The Arizona call brought this possibility front and center, making it impossible for Trump to go on national TV at midnight and declare himself reelected. And that declaration had been very much part of the strategy by which the White House had urged same-day, in-person voting and had insisted on a clear election night verdict.
Wolff describes the midnight scene in the hallway outside the presidential bedrooms: "Trump, fulminating, crossing over into fury, directed everybody to call somebody. ... Call. Do Something. Call everybody. Fight this. They have to undo this. They have to!"
Trump's immediate family and inner circle dial up the Fox anchors, reporters and news managers, all the way up to members of the Murdoch family, which owns Fox News. Their entreaties are relayed all the way to Rupert Murdoch, the patriarch who, Wolff writes, rejects them with a grunt and adds: "F*** him."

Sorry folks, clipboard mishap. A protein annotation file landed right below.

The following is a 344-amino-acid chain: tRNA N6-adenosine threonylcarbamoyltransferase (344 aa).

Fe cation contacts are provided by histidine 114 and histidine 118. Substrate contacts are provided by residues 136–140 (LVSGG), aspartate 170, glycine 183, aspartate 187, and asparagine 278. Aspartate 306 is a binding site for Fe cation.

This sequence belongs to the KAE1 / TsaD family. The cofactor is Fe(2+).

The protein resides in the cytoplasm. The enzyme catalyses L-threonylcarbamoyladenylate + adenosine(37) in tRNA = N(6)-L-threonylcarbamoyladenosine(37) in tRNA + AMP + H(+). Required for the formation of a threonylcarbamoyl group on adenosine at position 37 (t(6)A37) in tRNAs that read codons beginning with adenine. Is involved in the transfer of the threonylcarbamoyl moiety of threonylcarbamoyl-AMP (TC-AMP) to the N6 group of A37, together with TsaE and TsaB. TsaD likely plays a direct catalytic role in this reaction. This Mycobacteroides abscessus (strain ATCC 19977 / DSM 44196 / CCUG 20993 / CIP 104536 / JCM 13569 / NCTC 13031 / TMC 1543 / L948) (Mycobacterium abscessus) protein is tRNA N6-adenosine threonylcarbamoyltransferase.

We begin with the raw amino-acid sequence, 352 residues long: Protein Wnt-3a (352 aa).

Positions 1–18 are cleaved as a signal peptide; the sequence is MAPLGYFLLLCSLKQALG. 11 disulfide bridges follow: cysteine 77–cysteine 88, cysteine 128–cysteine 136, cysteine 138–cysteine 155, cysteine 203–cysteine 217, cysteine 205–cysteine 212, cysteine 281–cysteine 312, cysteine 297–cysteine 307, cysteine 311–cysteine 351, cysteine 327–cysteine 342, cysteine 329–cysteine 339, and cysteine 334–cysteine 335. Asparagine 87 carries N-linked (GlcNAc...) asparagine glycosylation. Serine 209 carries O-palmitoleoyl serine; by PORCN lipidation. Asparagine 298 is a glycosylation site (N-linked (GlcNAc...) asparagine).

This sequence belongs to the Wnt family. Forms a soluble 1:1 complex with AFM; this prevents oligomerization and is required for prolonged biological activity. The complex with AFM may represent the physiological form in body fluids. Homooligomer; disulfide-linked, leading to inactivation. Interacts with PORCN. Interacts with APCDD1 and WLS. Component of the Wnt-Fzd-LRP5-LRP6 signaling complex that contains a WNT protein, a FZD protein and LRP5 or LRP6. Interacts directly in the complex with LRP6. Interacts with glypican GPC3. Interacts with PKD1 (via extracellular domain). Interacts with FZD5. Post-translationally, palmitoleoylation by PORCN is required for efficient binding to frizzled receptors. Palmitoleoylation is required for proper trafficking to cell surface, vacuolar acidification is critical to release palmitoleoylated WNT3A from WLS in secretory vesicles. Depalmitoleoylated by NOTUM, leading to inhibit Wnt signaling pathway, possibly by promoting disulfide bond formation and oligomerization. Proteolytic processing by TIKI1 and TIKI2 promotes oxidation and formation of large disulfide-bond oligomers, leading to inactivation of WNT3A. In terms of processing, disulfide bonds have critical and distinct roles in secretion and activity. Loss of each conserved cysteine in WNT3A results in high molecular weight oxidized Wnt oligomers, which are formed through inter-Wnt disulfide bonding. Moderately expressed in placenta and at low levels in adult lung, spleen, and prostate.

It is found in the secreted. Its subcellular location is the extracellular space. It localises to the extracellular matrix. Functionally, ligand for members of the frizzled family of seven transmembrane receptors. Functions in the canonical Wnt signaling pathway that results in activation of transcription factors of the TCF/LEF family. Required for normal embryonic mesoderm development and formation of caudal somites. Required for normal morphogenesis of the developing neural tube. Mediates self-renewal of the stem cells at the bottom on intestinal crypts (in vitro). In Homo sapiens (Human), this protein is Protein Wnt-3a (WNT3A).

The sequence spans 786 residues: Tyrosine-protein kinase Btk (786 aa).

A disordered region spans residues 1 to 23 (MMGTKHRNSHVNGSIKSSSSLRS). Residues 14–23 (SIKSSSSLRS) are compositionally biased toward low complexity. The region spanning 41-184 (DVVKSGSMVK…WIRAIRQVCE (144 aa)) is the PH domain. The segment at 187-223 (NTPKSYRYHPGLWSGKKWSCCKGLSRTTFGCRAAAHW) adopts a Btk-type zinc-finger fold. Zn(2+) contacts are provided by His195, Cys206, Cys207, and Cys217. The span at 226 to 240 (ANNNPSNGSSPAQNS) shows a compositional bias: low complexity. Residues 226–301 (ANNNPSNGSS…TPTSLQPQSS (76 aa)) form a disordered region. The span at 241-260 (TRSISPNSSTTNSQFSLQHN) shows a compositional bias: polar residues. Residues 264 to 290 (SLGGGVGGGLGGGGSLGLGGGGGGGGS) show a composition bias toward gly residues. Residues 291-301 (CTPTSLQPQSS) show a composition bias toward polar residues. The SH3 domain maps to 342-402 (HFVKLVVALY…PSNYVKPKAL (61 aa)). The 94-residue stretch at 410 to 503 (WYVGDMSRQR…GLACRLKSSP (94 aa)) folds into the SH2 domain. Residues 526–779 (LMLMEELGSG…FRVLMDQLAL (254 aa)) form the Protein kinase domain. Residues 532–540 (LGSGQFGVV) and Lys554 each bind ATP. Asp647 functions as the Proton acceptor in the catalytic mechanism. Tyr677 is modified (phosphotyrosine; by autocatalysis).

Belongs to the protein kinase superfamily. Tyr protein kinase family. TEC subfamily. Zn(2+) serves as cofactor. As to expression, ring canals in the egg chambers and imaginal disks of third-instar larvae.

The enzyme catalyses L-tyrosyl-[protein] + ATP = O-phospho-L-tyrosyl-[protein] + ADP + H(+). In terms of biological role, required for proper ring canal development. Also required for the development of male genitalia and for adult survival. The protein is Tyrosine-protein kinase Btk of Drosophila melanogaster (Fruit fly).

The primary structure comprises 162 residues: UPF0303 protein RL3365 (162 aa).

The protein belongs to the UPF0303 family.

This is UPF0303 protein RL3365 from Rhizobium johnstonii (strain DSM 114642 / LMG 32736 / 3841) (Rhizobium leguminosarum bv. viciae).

Wolff tells us that Murdoch was "open in his contempt for the president, whom he deemed stupid, venal, ludicrous, dangerous" — even as his Fox network frequently functioned as a Trump cheering section.
There have been denials of all this from Fox and the Murdoch spokespersons. But Wolff is fine with that, saying he trusts his unnamed sources and telling The New Abnormal podcast that as "Rupert Murdoch's biographer," he is "deeply sourced" in that organization. One of Wolff's eight previous books is a biography of Rupert Murdoch, The Man Who Owns the News.
Of course, "according to Wolff" has become a familiar and problematic phrase for those who have followed his career. Some of the salient assertions in his first two books were denied or at least disputed by officials with some authority. Wolff is scarcely alone in relying on unnamed or partially identified sources, although he does seem to attract more objections.